It ends, and then we are left to process everything we learned, remember every moment that blew us away, hang on to all of those words.
We were there about 10 minutes when we bumped into Stephen Dunn, who gives us a hug and a kiss and even while it was happening we had to say to ourselves, STEPHEN DUNN?
AWP Moments: Gettysburg Review to the rescue with a book cart on Day One, Hour One. It’s all about bumping into the right people.
And speaking of serendipity: plans for PBQ’s 2014 editors’ roundtable were made while waiting for the elevator. Hello, Graywolf Press & Fiona McCrae! AWP is like that.”
And it’s like this: Tony Hoagland judges the Literary Death Match and Andres Dubus III wins. Yeah. It’s kinda surreal. The LDM—more than 300 people pack a music venue, but of course all were willing to stand in a crowd to hear the genius of Parul Sehgal (as we wonder—what’s it like to have it all?), and Amelia Gray? How can we possibly tell you about Thomas Sayers Ellis’s moves, both literal and physical? We couldn’t tweet about Adrian Todd Zuniga’s jacket even if his name wasn’t so impossibly long. What? What?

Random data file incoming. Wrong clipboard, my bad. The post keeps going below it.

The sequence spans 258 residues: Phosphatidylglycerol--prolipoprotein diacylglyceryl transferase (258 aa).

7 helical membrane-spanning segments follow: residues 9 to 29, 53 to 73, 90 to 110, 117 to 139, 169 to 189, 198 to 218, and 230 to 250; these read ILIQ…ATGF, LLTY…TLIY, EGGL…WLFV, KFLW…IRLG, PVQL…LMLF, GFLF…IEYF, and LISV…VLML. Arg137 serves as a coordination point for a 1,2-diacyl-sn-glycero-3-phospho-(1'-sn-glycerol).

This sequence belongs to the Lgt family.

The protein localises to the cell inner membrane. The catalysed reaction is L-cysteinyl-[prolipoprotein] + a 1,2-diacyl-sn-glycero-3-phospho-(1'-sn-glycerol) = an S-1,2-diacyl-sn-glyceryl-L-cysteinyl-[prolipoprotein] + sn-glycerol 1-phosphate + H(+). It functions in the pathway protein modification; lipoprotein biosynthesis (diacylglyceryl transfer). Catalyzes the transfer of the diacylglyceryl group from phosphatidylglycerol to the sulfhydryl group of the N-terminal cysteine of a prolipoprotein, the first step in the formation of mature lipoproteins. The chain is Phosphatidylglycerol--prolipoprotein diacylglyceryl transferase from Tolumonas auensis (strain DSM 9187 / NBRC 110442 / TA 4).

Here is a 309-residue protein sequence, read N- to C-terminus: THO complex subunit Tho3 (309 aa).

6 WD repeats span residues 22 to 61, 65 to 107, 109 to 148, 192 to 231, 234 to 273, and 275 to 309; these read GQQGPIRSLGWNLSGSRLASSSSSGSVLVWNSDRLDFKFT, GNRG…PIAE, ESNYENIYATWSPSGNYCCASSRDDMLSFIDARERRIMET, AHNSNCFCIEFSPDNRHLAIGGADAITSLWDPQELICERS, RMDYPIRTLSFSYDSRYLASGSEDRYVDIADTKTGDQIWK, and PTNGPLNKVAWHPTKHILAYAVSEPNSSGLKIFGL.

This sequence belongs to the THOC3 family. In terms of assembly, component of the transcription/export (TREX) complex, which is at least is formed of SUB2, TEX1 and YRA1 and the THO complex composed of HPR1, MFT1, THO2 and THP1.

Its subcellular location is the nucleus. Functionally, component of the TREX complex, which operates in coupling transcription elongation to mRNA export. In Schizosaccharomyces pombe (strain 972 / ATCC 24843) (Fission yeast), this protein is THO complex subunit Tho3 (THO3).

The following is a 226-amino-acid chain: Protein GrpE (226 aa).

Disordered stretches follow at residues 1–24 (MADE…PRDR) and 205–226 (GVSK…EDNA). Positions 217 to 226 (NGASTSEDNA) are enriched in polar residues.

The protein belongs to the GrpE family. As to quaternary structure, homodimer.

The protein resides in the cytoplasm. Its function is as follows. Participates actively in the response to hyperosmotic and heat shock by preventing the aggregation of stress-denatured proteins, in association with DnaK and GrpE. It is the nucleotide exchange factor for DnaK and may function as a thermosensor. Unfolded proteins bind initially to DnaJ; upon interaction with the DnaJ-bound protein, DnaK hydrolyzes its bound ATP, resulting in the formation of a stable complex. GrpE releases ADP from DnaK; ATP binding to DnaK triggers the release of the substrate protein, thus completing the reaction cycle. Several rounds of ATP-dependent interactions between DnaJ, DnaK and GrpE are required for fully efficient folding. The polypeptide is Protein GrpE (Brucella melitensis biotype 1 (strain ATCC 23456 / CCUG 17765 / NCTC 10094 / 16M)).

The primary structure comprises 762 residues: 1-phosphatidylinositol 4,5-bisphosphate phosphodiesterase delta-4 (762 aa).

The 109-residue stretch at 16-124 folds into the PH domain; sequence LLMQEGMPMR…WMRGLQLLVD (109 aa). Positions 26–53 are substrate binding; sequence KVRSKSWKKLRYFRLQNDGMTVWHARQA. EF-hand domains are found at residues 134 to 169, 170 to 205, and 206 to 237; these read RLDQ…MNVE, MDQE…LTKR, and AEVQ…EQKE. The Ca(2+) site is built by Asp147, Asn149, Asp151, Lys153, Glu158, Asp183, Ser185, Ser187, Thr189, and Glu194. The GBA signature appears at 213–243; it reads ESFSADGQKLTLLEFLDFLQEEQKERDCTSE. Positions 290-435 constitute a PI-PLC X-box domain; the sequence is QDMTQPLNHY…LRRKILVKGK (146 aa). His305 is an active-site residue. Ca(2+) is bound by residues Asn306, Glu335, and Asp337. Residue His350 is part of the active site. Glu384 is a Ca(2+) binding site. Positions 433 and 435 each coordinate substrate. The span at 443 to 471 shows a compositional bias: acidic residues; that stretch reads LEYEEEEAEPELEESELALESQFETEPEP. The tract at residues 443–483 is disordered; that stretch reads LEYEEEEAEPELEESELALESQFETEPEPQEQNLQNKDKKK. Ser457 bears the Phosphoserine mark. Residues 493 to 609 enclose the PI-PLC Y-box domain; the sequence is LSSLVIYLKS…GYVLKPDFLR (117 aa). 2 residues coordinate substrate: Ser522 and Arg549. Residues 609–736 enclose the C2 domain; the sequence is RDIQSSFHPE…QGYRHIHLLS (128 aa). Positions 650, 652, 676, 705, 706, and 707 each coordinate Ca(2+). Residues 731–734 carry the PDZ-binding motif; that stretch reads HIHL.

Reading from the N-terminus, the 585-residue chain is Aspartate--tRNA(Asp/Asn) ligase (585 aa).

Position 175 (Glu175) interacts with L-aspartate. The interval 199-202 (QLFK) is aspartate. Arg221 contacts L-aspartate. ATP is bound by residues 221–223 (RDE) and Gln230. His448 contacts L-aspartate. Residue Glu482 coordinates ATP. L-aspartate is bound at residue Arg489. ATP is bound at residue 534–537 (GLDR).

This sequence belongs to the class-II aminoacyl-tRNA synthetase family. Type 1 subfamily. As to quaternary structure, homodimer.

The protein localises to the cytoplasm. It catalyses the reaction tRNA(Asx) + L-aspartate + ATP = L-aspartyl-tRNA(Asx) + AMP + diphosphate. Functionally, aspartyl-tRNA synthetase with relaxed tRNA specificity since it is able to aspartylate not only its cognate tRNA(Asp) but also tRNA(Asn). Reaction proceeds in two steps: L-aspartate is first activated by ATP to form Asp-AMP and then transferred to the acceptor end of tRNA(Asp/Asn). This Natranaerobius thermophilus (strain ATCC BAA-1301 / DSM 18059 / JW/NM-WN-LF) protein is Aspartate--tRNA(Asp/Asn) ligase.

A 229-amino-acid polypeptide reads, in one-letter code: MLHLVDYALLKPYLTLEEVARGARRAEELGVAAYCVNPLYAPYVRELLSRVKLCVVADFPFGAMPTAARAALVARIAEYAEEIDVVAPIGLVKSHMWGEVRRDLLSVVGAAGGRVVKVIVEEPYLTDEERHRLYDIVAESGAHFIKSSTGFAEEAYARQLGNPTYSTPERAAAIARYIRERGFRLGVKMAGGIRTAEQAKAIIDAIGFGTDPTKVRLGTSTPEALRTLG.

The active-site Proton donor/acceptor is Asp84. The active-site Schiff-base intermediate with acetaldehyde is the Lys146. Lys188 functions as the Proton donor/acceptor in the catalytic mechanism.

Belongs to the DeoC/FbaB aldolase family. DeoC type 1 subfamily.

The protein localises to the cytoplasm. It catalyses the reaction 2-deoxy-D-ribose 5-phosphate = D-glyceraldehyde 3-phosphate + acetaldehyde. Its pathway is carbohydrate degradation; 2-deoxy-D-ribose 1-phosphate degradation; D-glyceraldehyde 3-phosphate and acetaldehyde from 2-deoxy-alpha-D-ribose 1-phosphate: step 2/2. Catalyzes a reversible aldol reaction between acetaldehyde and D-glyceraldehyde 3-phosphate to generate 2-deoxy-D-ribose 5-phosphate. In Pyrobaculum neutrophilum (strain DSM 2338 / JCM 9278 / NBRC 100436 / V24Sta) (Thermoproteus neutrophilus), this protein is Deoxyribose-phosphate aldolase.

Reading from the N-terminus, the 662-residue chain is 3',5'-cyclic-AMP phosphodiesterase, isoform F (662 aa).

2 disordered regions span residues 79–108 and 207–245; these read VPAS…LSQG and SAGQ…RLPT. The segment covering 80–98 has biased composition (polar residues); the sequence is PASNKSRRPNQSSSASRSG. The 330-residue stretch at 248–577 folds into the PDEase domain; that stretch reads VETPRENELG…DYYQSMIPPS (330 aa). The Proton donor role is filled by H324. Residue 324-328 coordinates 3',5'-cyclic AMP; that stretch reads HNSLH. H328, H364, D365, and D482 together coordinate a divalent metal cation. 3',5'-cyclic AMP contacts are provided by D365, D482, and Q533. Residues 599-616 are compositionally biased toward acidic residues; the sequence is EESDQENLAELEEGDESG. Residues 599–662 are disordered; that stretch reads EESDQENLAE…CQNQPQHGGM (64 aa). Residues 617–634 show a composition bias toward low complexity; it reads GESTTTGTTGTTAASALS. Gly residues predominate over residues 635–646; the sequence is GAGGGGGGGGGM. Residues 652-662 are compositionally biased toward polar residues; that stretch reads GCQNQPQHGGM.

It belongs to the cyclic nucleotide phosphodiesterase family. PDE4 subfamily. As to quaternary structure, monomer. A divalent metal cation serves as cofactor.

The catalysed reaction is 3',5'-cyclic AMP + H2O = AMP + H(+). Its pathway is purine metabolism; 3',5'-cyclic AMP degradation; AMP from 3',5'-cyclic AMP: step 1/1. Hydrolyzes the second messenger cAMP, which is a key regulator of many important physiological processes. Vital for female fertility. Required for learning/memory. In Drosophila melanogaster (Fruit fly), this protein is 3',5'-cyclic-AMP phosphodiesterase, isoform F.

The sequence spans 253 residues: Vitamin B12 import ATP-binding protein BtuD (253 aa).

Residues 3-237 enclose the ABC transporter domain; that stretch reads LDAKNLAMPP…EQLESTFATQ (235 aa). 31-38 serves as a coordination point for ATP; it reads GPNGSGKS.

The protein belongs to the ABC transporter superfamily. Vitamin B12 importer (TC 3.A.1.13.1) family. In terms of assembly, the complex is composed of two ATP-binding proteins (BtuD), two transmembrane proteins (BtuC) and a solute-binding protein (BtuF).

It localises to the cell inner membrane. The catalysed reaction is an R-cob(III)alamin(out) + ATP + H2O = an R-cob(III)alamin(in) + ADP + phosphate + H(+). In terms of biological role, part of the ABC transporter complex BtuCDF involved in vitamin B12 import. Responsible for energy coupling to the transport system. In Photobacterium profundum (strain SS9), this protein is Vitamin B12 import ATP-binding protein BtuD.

Would you believe us if we told you that PBQ’s Anniversary Reading was the best we’ve ever been to? Yeah, I know we’re not exactly objective, but ask the audience. With a line-up like DanielNesterKeetjeKuipersAdaLimonGregoryPardloJasonSchneiderman, how could we go wrong? And we get to call these people our authors, and even our friends? What?
At AWP you leave the party at 2:15 a.m. and have a Terrance Hayes sighting on your way back to your room.
At AWP you meet the lady who tells you she is the inventor of “cut and paste.” She believes it, so, so do you.
You eat craisins.
When your waiter can’t open the Prossecco you rely on the kindness of the people at the table next door, who happens to be Martin Farawell, director of the Dodge Festival.
More soon…We’re exhausted.